Colombia is a country of contrasts. It's the third largest country in South America, but it's also one of the most sparsely populated. The capital city, Bogota, is a modern metropolis with skyscrapers and high-rise apartments, but it's surrounded by lush forests and snow-capped mountains. And the country is home to both indigenous people and descendants of Spanish conquistadors.
Colombia is also a land of contrasts in terms of its cuisine. While many Colombians eat traditional dishes that are similar to those eaten in other Latin American countries, there are also some unique dishes that reflect the country's diverse population and geography. In this article, we'll take a look at some of the basics of Colombian cuisine. We'll begin with a look at Colombia's most popular dish: bandeja paisa.
What Is Bandeja Paisa?
Bandeja paisa is a typical dish from the city of Medellin in Antioquia province [source: Colombia]. It consists of several different types of meat served on a large platter with rice, beans, potatoes and plantains. The meat can include chorizo (a spicy sausage), pork loin, beef steak and chicken breast. The rice and beans are typically served with avocado slices and white cheese. Bandeja paisa is often served with hot sauce or salsa rosada on the side.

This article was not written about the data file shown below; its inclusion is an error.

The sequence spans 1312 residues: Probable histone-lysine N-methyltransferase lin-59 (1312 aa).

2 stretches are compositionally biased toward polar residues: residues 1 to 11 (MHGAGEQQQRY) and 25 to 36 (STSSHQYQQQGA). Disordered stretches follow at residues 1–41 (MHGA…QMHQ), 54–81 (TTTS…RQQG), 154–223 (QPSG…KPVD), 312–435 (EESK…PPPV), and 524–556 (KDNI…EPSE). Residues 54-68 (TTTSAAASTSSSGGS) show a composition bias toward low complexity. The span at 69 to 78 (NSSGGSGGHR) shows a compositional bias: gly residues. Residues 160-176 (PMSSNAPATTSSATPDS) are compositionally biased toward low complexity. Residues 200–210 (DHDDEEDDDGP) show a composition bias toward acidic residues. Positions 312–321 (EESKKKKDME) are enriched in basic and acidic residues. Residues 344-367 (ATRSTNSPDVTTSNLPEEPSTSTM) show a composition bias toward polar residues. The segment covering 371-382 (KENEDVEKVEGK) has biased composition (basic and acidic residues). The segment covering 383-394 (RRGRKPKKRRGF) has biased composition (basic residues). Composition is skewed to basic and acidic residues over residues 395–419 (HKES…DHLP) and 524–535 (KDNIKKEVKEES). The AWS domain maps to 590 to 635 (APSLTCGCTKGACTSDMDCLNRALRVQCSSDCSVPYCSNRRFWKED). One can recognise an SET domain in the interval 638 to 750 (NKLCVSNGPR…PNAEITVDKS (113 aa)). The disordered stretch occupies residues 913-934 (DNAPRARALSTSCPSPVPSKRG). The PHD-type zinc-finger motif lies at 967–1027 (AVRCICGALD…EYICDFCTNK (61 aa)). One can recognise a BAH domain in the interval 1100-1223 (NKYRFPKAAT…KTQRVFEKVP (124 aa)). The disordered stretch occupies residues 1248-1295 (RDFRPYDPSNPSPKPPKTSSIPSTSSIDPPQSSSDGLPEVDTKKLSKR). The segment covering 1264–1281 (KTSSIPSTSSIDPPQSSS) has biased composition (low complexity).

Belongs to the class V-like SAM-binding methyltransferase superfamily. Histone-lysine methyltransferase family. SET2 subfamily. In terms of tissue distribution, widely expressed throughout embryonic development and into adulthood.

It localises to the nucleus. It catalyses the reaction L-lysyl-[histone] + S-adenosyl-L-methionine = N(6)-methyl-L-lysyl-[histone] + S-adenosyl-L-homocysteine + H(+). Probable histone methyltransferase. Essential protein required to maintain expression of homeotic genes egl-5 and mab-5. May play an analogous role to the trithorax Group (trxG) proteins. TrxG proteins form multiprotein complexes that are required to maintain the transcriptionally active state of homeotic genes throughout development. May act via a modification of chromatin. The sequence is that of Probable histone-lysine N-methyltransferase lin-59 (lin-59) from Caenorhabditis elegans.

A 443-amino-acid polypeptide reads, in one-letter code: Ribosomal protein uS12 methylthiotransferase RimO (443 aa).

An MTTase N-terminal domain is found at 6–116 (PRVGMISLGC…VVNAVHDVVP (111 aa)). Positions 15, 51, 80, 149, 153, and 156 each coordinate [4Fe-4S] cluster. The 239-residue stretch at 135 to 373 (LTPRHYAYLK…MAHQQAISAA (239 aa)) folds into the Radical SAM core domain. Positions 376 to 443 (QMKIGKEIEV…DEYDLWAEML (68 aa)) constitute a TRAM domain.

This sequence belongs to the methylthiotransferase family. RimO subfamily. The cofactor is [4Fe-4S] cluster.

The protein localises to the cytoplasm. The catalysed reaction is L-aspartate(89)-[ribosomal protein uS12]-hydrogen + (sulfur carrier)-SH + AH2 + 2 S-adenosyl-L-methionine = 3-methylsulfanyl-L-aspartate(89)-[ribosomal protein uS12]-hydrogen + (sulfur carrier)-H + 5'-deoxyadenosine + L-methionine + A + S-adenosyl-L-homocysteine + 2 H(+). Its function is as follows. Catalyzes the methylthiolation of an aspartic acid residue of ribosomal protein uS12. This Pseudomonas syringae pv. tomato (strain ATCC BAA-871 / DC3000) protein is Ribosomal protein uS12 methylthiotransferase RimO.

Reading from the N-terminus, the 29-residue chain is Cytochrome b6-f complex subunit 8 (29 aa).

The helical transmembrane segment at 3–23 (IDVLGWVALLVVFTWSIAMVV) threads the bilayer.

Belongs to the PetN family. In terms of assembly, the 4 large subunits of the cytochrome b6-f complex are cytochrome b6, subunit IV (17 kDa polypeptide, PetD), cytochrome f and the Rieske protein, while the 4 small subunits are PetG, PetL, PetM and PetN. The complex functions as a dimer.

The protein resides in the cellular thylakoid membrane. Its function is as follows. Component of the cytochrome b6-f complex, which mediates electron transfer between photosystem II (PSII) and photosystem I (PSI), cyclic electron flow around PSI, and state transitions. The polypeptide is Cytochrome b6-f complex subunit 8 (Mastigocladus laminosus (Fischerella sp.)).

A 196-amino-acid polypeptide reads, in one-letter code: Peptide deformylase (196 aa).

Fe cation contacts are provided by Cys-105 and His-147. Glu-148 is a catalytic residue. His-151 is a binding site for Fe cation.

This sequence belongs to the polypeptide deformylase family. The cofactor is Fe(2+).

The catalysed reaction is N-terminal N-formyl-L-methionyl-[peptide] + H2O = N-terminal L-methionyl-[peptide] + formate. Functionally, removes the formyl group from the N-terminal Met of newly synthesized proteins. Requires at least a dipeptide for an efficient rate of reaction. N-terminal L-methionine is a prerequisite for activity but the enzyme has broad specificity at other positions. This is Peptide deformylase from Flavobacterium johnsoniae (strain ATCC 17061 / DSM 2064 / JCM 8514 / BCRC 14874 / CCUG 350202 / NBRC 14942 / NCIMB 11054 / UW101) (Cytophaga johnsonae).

What Is Empanada?
Empanadas are stuffed pastries that are popular throughout Latin America. In Colombia, they're usually filled with ground beef or chicken and vegetables such as peas or carrots. Empanadas can be baked or fried; they're usually served hot but can also be eaten cold as an appetizer or snack.
What Is Arepa?
Arepas are made from cornmeal dough that's cooked on a griddle until it's golden brown on both sides [source: Colombiareports.com]. They're similar to tortillas in Mexico or pita bread in Greece; they're often used as an accompaniment to other foods such as meats or stews [source: Colombiareports.com]. Arepas can be plain or filled with cheese or other ingredients such as beans or eggs [source: Colombiareports.com].
What Is Caldo de Camarones?
Caldo de camarones (shrimp soup) is made from shrimp broth flavored with garlic and cilantro; it may also contain potatoes and carrots [source: Zagat]. It's usually served hot but can be eaten cold as an appetizer or snack; caldo de camarones is also a popular dish in other Latin American countries.
Everyone should try these delicious Colombian foods!